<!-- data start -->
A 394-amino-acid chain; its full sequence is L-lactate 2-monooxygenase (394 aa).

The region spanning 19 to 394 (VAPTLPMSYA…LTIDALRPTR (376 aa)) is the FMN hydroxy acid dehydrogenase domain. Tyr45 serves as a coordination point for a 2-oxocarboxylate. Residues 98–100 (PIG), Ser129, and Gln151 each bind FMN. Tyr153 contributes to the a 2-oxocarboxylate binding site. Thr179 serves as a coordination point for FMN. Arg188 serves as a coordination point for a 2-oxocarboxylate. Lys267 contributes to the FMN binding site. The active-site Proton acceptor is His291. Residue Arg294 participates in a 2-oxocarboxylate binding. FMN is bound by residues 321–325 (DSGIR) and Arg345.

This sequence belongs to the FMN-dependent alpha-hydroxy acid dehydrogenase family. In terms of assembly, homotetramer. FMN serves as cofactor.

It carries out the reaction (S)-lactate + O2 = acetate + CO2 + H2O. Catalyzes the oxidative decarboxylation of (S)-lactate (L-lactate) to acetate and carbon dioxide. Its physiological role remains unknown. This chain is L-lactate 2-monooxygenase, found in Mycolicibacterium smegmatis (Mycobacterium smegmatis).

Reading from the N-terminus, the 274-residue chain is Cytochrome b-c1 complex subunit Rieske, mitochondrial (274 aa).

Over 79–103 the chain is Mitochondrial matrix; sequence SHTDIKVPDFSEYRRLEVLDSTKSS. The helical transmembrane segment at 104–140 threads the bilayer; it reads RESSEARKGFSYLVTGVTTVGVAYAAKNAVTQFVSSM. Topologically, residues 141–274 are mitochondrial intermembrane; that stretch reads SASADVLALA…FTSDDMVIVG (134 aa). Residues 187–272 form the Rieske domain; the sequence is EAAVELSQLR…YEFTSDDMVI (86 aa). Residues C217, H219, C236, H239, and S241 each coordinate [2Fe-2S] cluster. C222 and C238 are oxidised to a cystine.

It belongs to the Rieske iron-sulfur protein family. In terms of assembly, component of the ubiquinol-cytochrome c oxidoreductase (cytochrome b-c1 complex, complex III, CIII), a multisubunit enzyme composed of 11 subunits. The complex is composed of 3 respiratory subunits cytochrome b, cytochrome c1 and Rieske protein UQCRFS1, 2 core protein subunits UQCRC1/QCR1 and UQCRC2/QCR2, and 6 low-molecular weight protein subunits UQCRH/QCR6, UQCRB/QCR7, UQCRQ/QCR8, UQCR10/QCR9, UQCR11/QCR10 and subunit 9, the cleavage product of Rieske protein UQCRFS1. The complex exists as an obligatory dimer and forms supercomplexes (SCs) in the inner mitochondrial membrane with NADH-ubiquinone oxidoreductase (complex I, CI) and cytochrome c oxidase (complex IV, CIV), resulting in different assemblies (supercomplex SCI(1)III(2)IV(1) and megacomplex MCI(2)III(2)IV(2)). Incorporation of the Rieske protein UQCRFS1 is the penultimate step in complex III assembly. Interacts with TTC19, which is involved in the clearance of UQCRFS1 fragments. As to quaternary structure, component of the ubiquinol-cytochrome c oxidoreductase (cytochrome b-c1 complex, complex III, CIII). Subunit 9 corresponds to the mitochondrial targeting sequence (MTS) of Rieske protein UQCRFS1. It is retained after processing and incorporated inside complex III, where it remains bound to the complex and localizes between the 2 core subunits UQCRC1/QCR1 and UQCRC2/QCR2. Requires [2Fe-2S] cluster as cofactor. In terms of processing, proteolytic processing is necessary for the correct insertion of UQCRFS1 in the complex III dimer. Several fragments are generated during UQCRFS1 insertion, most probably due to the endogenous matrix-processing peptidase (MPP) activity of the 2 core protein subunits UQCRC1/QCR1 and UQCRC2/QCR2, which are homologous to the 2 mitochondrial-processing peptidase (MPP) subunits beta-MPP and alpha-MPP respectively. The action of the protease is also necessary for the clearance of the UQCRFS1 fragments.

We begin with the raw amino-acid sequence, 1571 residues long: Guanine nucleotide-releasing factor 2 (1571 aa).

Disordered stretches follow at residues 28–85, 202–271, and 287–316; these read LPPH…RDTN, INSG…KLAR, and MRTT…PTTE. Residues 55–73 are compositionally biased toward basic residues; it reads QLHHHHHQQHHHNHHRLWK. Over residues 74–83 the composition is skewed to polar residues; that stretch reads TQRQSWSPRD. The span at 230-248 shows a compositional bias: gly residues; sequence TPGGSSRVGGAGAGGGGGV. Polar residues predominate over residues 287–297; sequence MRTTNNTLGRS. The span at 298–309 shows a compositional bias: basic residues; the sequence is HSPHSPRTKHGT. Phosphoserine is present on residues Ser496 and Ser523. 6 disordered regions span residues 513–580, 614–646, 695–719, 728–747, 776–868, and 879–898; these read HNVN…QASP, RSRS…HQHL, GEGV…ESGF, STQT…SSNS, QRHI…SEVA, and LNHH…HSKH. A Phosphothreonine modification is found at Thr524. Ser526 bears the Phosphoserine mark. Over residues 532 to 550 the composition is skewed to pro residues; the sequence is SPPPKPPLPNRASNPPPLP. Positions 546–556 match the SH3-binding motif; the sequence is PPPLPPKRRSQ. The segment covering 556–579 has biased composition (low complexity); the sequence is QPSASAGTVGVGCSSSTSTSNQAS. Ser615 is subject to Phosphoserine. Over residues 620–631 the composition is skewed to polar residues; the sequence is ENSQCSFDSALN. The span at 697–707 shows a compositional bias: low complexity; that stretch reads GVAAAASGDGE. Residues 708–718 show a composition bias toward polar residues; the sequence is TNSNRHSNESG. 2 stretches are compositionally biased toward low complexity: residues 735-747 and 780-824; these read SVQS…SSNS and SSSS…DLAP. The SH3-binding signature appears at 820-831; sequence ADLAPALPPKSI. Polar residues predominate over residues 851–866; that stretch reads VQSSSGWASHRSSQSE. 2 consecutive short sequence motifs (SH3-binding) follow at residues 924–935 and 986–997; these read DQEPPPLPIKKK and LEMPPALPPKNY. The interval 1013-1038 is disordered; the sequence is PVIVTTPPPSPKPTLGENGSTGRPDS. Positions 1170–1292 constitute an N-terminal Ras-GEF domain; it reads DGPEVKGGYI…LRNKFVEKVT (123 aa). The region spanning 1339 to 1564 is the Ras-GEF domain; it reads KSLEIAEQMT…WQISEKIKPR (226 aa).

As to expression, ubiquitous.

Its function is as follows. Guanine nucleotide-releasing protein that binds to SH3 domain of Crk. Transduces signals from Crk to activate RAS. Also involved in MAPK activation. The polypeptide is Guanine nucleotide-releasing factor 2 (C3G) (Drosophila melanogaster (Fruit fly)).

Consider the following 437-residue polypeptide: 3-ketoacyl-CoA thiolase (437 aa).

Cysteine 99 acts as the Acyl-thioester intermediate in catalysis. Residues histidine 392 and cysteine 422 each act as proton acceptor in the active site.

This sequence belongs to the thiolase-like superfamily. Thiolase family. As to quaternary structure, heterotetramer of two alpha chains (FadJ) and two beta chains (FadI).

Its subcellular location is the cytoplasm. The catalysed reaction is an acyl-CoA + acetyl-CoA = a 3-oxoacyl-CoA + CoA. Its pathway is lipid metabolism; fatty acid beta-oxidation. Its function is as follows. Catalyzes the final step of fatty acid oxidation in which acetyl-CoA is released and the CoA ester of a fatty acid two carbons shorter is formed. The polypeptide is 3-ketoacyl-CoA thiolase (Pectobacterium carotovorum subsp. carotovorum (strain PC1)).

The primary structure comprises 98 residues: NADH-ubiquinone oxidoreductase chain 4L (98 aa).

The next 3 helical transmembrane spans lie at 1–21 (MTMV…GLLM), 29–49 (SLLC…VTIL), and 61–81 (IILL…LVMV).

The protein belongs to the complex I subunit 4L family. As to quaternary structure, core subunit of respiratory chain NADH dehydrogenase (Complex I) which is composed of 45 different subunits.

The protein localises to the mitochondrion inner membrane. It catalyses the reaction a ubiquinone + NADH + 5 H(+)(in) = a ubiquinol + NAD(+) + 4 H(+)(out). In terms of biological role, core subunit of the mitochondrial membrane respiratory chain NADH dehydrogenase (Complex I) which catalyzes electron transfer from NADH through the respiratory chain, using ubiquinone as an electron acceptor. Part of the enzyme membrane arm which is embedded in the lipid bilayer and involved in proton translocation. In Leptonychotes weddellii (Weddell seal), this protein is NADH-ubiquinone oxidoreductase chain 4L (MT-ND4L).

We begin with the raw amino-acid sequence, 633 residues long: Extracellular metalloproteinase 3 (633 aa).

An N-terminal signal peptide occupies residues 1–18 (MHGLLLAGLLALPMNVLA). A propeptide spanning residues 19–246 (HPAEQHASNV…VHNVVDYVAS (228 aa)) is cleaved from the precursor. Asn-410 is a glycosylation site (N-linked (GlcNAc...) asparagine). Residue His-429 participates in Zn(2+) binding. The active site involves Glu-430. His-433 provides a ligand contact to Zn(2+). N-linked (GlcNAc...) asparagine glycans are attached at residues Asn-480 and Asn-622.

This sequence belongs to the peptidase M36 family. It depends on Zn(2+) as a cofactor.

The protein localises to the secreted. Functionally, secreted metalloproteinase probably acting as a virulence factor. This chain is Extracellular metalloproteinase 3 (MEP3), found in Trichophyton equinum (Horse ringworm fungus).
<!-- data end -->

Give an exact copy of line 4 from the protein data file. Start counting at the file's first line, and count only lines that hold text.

It carries out the reaction (S)-lactate + O2 = acetate + CO2 + H2O. Catalyzes the oxidative decarboxylation of (S)-lactate (L-lactate) to acetate and carbon dioxide. Its physiological role remains unknown. This chain is L-lactate 2-monooxygenase, found in Mycolicibacterium smegmatis (Mycobacterium smegmatis).